SeqOne tracks files from the sequencer to the bench, facilitating traceability, a process known in French as identitovigilance, which roughly translates as identity tracking.

"We were always thinking about how this fits into the process of a real clinical rutine laboratory. We're not a research tool. We're all about people who are delivering reports in a medical context for patients," Holder said.

"Our philosophy is not just to focus on the bioinformatics, but to think of the whole system and about how you could make a functional, lab-ready, integratable, production-grade solution," Holder said.

SeqOne raised €3 million ($3.2 million) in March 2019. With recent investments, the SeqOne Platform can process data on 5 million samples per day, Holder said.

The company now is awaiting certification of its pipeline from the French Ministry of Social Affairs and Health so that providers can be reimbursed for the service, according to Holder. Once that is in place, the company will deploy its COVID-19 technology module to three large labs in France that are looking to run at that volume, plus at least a couple more with smaller ambitions, Holder said.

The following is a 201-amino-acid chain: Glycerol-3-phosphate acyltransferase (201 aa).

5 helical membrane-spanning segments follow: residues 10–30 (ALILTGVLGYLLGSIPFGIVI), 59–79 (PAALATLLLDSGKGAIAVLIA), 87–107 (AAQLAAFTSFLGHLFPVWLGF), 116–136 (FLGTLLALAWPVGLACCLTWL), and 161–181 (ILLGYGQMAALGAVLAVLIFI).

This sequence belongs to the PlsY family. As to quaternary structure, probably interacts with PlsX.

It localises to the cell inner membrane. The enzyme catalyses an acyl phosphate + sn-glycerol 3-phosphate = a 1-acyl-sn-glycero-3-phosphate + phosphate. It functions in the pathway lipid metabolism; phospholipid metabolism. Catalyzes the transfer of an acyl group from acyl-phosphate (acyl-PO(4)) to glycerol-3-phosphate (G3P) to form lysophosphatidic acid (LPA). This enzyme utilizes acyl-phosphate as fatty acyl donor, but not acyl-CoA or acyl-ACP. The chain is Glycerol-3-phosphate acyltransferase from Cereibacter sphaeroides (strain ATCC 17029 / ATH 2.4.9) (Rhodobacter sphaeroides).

Those labs — which Holder said he could not name due to nondisclosure agreements in this precertification stage — are processing SARS-CoV-2 tests on qPCR instruments now.

"Using any standard NextSeq sequencer, you'll be able to blow 20,000 analyses out in one go," he said. Those wanting smaller scale could run tests on Illumina MiSeq benchtop sequencers.

There is plenty of unused NGS capacity. "Because standard medical procedures have been scaled back, because of the COVID epidemic, a lot of these machines are just sitting empty," Holder said.

Each of the labs is getting the protocol in place and working with SeqOne to customize the technology to its particular needs and equipment. Those processes must be certified by France's National Reference Center in order to be eligible to be reimbursed by the government-run health insurance system.